nep-cbe New Economics Papers
on Cognitive and Behavioural Economics
Issue of 2018‒10‒01
two papers chosen by
Marco Novarese
Università degli Studi del Piemonte Orientale

  1. The Role of Morals in Three-Player Ultimatum Games By CASAL Sandro; FALLUCCHI Francesco; QUERCIA Simone
  2. Instrumental reciprocity as an error By Reuben, E.; Suetens, Sigrid

  1. By: CASAL Sandro; FALLUCCHI Francesco; QUERCIA Simone
    Abstract: We experimentally investigate the role of moral concerns in three-player ultimatum bargaining. In our experimental paradigm, proposers can increase the overall size of the pie at the expenses of an NGO that conducts humanitarian aid in emergency areas. In a first study, we find that responders are not willing to engage in ?immoral? transactions only when fully informed about proposers? behavior toward the NGO. Under complete information, their willingness to reject offers increases with the strength of the harm to the NGO. Moreover, the possibility to compensate the NGO through rejection further increases their willingness to reject. In a second study aimed at gauging the importance of different motives behind rejections, we show that the two most prevalent motives are to compensate the NGO or to diminish inequality between responders and proposers. Punishing proposers? unkind intentions towards the NGO or rejecting on the basis of pure deontological reasons constitute less important motives.
    Keywords: mini ultimatum game; morals; experiment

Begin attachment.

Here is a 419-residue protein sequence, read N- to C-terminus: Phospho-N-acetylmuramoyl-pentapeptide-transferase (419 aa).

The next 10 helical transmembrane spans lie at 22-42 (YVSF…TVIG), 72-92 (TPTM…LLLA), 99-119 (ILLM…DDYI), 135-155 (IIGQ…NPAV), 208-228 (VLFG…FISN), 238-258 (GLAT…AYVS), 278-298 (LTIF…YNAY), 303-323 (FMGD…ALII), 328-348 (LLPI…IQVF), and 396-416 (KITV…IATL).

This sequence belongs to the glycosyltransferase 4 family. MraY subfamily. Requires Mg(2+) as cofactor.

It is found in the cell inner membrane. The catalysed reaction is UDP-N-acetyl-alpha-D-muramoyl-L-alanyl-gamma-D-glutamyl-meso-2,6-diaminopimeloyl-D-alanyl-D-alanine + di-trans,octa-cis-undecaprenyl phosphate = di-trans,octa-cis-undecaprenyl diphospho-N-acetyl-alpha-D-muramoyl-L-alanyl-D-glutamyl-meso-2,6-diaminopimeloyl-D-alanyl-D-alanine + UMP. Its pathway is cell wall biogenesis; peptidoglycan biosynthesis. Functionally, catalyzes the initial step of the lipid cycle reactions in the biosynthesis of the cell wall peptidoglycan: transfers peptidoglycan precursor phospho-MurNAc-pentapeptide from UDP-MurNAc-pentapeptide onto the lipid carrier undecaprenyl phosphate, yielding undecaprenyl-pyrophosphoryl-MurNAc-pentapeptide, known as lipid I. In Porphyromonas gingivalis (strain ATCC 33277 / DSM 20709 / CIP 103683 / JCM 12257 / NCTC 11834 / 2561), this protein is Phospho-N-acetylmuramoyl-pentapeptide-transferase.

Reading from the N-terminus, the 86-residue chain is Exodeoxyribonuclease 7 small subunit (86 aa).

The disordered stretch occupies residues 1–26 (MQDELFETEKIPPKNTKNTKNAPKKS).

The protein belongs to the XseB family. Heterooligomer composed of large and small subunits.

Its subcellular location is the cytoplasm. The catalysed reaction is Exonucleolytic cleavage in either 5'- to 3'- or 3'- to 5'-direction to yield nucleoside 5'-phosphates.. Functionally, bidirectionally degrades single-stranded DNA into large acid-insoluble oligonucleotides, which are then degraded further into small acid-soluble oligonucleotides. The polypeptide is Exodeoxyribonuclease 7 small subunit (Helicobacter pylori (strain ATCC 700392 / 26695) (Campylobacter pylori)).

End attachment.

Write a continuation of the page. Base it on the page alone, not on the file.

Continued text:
JEL: C72 C91 D64
    Date: 2018–09
  2. By: Reuben, E.; Suetens, Sigrid (Tilburg University, School of Economics and Management)
    Abstract: We study the strategies used by experimental subjects in repeated sequential prisoners’ dilemma games to identify the underlying motivations behind instrumental reciprocity—that is, reciprocating cooperation only as long as there is future interaction. Importantly, we designed the games so that instrumental reciprocity is a mistake for payoff-maximizing individuals irrespective of their beliefs. We find that, despite the fact instrumental reciprocity is suboptimal, it one of the most important reasons why subjects cooperate. Moreover, although the use of instrumental reciprocity is sensitive to the costs of deviating from the payoff-maximizing strategy, these costs alone cannot explain the high frequency with which subjects choose to reciprocate instrumentally.
    Date: 2018

This nep-cbe issue is ©2018 by Marco Novarese. It is provided as is without any express or implied warranty. It may be freely redistributed in whole or in part for any purpose. If distributed in part, please include this notice.
General information on the NEP project can be found at For comments please write to the director of NEP, Marco Novarese at <>. Put “NEP” in the subject, otherwise your mail may be rejected.
NEP’s infrastructure is sponsored by the School of Economics and Finance of Massey University in New Zealand.